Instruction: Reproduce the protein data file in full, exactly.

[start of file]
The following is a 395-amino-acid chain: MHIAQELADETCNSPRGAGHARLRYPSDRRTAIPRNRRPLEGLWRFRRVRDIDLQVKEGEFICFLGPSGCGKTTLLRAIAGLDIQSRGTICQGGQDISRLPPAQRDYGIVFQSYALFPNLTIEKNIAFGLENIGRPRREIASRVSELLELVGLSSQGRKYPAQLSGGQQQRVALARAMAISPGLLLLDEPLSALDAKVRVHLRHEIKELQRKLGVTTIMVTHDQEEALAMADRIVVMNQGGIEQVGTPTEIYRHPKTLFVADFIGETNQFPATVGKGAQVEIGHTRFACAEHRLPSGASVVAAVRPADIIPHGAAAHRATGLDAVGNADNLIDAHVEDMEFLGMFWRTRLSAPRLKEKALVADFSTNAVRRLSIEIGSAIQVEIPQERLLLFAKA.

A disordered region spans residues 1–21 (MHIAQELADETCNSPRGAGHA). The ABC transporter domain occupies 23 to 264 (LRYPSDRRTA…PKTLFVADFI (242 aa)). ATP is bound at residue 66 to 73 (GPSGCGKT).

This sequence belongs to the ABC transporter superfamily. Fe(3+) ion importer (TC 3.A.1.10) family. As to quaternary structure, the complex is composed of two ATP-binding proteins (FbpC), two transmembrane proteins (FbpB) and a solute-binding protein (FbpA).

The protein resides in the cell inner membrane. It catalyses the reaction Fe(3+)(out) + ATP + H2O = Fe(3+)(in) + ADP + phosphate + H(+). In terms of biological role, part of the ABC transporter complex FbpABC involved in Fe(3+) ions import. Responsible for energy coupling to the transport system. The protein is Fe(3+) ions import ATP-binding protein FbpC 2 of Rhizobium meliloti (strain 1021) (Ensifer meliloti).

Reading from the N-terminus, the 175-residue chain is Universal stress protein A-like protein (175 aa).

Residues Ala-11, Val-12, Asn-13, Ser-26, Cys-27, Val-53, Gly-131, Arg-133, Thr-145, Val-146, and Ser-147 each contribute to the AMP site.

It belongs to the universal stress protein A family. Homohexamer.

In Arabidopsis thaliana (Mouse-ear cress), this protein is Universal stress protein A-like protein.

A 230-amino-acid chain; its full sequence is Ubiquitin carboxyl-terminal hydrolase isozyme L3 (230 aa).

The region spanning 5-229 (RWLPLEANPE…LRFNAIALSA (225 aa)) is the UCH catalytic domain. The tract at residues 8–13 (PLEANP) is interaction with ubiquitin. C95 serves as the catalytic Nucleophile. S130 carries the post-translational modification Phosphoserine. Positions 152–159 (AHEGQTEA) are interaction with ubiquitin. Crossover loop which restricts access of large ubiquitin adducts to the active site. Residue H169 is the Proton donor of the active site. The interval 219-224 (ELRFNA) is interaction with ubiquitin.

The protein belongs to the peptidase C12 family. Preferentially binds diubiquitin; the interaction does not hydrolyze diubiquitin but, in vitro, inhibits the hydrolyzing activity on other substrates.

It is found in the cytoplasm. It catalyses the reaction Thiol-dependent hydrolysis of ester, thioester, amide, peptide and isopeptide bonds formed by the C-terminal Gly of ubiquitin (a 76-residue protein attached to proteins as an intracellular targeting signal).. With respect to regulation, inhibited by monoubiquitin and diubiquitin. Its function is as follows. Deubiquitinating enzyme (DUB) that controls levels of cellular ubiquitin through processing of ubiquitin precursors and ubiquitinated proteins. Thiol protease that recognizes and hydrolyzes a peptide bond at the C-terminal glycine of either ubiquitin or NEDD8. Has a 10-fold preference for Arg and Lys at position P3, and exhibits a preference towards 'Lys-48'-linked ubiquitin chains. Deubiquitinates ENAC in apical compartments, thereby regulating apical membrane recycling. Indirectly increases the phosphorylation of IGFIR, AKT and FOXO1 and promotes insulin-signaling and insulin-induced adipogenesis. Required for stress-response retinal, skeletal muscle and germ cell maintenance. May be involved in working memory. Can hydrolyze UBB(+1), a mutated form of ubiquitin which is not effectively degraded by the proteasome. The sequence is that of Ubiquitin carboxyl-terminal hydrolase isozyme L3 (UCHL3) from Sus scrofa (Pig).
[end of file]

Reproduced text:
The following is a 395-amino-acid chain: MHIAQELADETCNSPRGAGHARLRYPSDRRTAIPRNRRPLEGLWRFRRVRDIDLQVKEGEFICFLGPSGCGKTTLLRAIAGLDIQSRGTICQGGQDISRLPPAQRDYGIVFQSYALFPNLTIEKNIAFGLENIGRPRREIASRVSELLELVGLSSQGRKYPAQLSGGQQQRVALARAMAISPGLLLLDEPLSALDAKVRVHLRHEIKELQRKLGVTTIMVTHDQEEALAMADRIVVMNQGGIEQVGTPTEIYRHPKTLFVADFIGETNQFPATVGKGAQVEIGHTRFACAEHRLPSGASVVAAVRPADIIPHGAAAHRATGLDAVGNADNLIDAHVEDMEFLGMFWRTRLSAPRLKEKALVADFSTNAVRRLSIEIGSAIQVEIPQERLLLFAKA.

A disordered region spans residues 1–21 (MHIAQELADETCNSPRGAGHA). The ABC transporter domain occupies 23 to 264 (LRYPSDRRTA…PKTLFVADFI (242 aa)). ATP is bound at residue 66 to 73 (GPSGCGKT).

This sequence belongs to the ABC transporter superfamily. Fe(3+) ion importer (TC 3.A.1.10) family. As to quaternary structure, the complex is composed of two ATP-binding proteins (FbpC), two transmembrane proteins (FbpB) and a solute-binding protein (FbpA).

The protein resides in the cell inner membrane. It catalyses the reaction Fe(3+)(out) + ATP + H2O = Fe(3+)(in) + ADP + phosphate + H(+). In terms of biological role, part of the ABC transporter complex FbpABC involved in Fe(3+) ions import. Responsible for energy coupling to the transport system. The protein is Fe(3+) ions import ATP-binding protein FbpC 2 of Rhizobium meliloti (strain 1021) (Ensifer meliloti).

Reading from the N-terminus, the 175-residue chain is Universal stress protein A-like protein (175 aa).

Residues Ala-11, Val-12, Asn-13, Ser-26, Cys-27, Val-53, Gly-131, Arg-133, Thr-145, Val-146, and Ser-147 each contribute to the AMP site.

It belongs to the universal stress protein A family. Homohexamer.

In Arabidopsis thaliana (Mouse-ear cress), this protein is Universal stress protein A-like protein.

A 230-amino-acid chain; its full sequence is Ubiquitin carboxyl-terminal hydrolase isozyme L3 (230 aa).

The region spanning 5-229 (RWLPLEANPE…LRFNAIALSA (225 aa)) is the UCH catalytic domain. The tract at residues 8–13 (PLEANP) is interaction with ubiquitin. C95 serves as the catalytic Nucleophile. S130 carries the post-translational modification Phosphoserine. Positions 152–159 (AHEGQTEA) are interaction with ubiquitin. Crossover loop which restricts access of large ubiquitin adducts to the active site. Residue H169 is the Proton donor of the active site. The interval 219-224 (ELRFNA) is interaction with ubiquitin.

The protein belongs to the peptidase C12 family. Preferentially binds diubiquitin; the interaction does not hydrolyze diubiquitin but, in vitro, inhibits the hydrolyzing activity on other substrates.

It is found in the cytoplasm. It catalyses the reaction Thiol-dependent hydrolysis of ester, thioester, amide, peptide and isopeptide bonds formed by the C-terminal Gly of ubiquitin (a 76-residue protein attached to proteins as an intracellular targeting signal).. With respect to regulation, inhibited by monoubiquitin and diubiquitin. Its function is as follows. Deubiquitinating enzyme (DUB) that controls levels of cellular ubiquitin through processing of ubiquitin precursors and ubiquitinated proteins. Thiol protease that recognizes and hydrolyzes a peptide bond at the C-terminal glycine of either ubiquitin or NEDD8. Has a 10-fold preference for Arg and Lys at position P3, and exhibits a preference towards 'Lys-48'-linked ubiquitin chains. Deubiquitinates ENAC in apical compartments, thereby regulating apical membrane recycling. Indirectly increases the phosphorylation of IGFIR, AKT and FOXO1 and promotes insulin-signaling and insulin-induced adipogenesis. Required for stress-response retinal, skeletal muscle and germ cell maintenance. May be involved in working memory. Can hydrolyze UBB(+1), a mutated form of ubiquitin which is not effectively degraded by the proteasome. The sequence is that of Ubiquitin carboxyl-terminal hydrolase isozyme L3 (UCHL3) from Sus scrofa (Pig).